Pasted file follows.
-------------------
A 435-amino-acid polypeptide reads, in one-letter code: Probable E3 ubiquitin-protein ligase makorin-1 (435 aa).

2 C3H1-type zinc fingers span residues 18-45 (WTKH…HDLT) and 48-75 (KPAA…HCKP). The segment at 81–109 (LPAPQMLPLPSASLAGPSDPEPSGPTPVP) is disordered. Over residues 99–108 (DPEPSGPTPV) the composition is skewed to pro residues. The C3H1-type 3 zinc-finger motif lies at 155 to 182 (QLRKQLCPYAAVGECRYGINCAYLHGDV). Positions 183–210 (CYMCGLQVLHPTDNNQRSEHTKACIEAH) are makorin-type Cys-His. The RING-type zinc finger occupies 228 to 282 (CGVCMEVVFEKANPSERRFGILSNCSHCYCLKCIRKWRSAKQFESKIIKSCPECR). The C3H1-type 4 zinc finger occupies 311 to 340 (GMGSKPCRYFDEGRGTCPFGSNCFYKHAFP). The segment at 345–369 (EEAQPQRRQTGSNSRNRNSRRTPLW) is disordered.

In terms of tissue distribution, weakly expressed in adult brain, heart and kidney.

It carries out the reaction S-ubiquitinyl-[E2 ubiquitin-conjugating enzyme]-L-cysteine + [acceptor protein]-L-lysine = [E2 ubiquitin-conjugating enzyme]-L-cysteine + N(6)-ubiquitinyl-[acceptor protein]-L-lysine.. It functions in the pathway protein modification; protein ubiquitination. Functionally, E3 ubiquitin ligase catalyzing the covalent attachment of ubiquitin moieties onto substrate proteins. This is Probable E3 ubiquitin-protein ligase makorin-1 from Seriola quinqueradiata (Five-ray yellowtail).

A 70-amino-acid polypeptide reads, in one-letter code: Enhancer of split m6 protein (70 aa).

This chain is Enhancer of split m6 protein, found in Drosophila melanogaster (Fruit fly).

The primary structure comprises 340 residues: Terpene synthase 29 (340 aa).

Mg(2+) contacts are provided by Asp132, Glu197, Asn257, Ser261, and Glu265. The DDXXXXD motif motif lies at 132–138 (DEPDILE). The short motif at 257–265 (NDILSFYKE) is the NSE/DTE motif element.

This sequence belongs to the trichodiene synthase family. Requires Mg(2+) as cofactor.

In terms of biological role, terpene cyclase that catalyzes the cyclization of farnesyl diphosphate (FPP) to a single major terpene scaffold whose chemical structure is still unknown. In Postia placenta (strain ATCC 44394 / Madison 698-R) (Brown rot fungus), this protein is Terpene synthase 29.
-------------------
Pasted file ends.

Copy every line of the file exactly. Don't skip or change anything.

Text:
A 435-amino-acid polypeptide reads, in one-letter code: Probable E3 ubiquitin-protein ligase makorin-1 (435 aa).

2 C3H1-type zinc fingers span residues 18-45 (WTKH…HDLT) and 48-75 (KPAA…HCKP). The segment at 81–109 (LPAPQMLPLPSASLAGPSDPEPSGPTPVP) is disordered. Over residues 99–108 (DPEPSGPTPV) the composition is skewed to pro residues. The C3H1-type 3 zinc-finger motif lies at 155 to 182 (QLRKQLCPYAAVGECRYGINCAYLHGDV). Positions 183–210 (CYMCGLQVLHPTDNNQRSEHTKACIEAH) are makorin-type Cys-His. The RING-type zinc finger occupies 228 to 282 (CGVCMEVVFEKANPSERRFGILSNCSHCYCLKCIRKWRSAKQFESKIIKSCPECR). The C3H1-type 4 zinc finger occupies 311 to 340 (GMGSKPCRYFDEGRGTCPFGSNCFYKHAFP). The segment at 345–369 (EEAQPQRRQTGSNSRNRNSRRTPLW) is disordered.

In terms of tissue distribution, weakly expressed in adult brain, heart and kidney.

It carries out the reaction S-ubiquitinyl-[E2 ubiquitin-conjugating enzyme]-L-cysteine + [acceptor protein]-L-lysine = [E2 ubiquitin-conjugating enzyme]-L-cysteine + N(6)-ubiquitinyl-[acceptor protein]-L-lysine.. It functions in the pathway protein modification; protein ubiquitination. Functionally, E3 ubiquitin ligase catalyzing the covalent attachment of ubiquitin moieties onto substrate proteins. This is Probable E3 ubiquitin-protein ligase makorin-1 from Seriola quinqueradiata (Five-ray yellowtail).

A 70-amino-acid polypeptide reads, in one-letter code: Enhancer of split m6 protein (70 aa).

This chain is Enhancer of split m6 protein, found in Drosophila melanogaster (Fruit fly).

The primary structure comprises 340 residues: Terpene synthase 29 (340 aa).

Mg(2+) contacts are provided by Asp132, Glu197, Asn257, Ser261, and Glu265. The DDXXXXD motif motif lies at 132–138 (DEPDILE). The short motif at 257–265 (NDILSFYKE) is the NSE/DTE motif element.

This sequence belongs to the trichodiene synthase family. Requires Mg(2+) as cofactor.

In terms of biological role, terpene cyclase that catalyzes the cyclization of farnesyl diphosphate (FPP) to a single major terpene scaffold whose chemical structure is still unknown. In Postia placenta (strain ATCC 44394 / Madison 698-R) (Brown rot fungus), this protein is Terpene synthase 29.